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There has been a surge in Distributed Denial of Service (DDoS) and Denial of Service (DOS) attacks over the past few weeks. The attacks involve flooding systems with information and requests to cause those systems to crash. The attacks have resulted in large sections of the Internet being taken offline, email systems have crashed, and other computer equipment taken out of action.
DDoS attacks on healthcare organizations could prevent patients from accessing web services such as patient portals during an attack, but they can also prevent healthcare employees from accessing systems that are critical for healthcare operations. EHRs, payroll systems, or even software-based medical equipment such as drug infusion pumps and MRIs can potentially be taken out of action.
Not only do DDoS attacks prevent these systems from being accessed, they can also result in substantial hardware damage and the cost of repair can be considerable.
The scale of the recent attacks has been astonishing. Whereas last year, DDoS attacks of the order of 300 Gbps something of a rarity, this year we have seen attacks performed well in excess of 600 Gbps. One French hosting company registered a DDoS attack of 1Tbps.
The attackers behind the recent DDoS attacks have taken advantage of poor security controls on IoT (Internet of Things) devices such as the failure to change default passwords. The devices have been used to create huge botnets – devices infected with malicious software that are used to flood systems with traffic.
The recent attacks have primarily used surveillance cameras and DVRs; however, any IoT device could be compromised and used for the attacks.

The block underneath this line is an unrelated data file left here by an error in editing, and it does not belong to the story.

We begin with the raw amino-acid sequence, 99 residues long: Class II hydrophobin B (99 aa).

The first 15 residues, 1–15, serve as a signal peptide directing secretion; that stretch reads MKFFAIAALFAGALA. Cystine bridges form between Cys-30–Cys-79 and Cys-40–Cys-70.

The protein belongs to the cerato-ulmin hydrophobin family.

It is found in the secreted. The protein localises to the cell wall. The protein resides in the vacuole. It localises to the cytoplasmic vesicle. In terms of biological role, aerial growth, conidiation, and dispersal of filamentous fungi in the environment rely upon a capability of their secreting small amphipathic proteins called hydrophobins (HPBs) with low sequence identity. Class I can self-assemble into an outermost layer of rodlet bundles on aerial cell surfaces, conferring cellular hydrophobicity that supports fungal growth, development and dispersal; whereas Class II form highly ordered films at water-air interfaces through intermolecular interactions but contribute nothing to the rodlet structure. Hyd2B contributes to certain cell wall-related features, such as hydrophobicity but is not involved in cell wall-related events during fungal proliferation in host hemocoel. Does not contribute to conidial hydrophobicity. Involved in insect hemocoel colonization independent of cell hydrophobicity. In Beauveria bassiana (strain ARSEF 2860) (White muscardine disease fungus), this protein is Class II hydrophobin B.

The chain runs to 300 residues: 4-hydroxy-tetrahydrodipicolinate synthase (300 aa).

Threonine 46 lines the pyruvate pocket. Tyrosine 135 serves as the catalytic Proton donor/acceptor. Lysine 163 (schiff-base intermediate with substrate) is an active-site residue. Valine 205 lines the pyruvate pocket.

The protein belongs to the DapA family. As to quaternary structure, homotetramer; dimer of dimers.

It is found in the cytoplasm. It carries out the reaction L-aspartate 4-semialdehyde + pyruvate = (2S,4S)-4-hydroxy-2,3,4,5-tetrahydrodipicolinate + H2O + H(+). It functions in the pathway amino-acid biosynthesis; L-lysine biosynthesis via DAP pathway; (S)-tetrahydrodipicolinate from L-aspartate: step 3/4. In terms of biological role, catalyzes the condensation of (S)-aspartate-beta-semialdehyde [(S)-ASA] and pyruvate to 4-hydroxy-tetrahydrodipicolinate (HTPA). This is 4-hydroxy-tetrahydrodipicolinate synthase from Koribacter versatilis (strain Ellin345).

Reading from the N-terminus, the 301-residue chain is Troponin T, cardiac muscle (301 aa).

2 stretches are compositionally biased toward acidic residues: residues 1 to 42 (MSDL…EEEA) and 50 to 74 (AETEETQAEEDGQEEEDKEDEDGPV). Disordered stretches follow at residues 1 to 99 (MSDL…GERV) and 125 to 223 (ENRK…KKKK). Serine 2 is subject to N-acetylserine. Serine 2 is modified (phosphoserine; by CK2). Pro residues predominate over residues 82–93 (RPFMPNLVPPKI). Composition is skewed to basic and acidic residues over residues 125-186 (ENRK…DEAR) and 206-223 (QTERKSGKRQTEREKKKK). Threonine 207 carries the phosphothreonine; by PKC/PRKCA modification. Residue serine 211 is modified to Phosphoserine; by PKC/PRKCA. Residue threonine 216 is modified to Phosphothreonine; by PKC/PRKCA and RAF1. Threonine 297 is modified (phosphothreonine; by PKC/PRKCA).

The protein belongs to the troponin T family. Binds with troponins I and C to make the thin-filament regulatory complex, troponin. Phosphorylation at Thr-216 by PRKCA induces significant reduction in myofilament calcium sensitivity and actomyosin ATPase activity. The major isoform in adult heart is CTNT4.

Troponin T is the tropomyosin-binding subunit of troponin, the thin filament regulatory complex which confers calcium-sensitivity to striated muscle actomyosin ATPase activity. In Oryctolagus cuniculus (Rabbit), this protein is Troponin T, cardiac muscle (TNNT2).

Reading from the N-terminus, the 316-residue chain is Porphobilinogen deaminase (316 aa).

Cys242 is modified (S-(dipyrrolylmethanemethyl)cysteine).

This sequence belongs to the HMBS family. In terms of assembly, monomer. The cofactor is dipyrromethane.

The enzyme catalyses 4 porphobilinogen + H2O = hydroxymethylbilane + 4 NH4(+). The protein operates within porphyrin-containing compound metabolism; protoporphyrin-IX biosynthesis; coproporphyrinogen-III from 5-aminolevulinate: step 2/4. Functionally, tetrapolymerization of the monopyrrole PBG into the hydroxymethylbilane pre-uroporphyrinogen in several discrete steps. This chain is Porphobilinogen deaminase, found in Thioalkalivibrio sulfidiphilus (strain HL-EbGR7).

Hospitals now have many IoT devices connected to their networks, which could all potentially be compromised and added to botnets and used for attacks on other organizations, or for attacks on other systems used by hospitals.
The attacks are likely to continue. Further, as more IoT devices with weak security controls are installed, the scale of the attacks is likely to increase. Healthcare organizations have been attacked in the past and further attacks are likely.
This week, the Department of Health and Human Services’ Office for Civil Rights has contacted healthcare organizations to raise awareness of the threat and urged to take action to protect their systems from attack and to take steps to prevent their IoT devices from being added to botnets.
There are a number of actions that healthcare organizations can take to protect their devices – and their networks – from DoS and DDoS attacks.
Organizations should perform scans of their networks for vulnerable IoT devices, continuously scan for compromised devices, apply security patches promptly to address known vulnerabilities and change all default passwords on every IoT device. Default passwords are easily guessed or can be found online.
OCR recommends following the advice of US-CERT: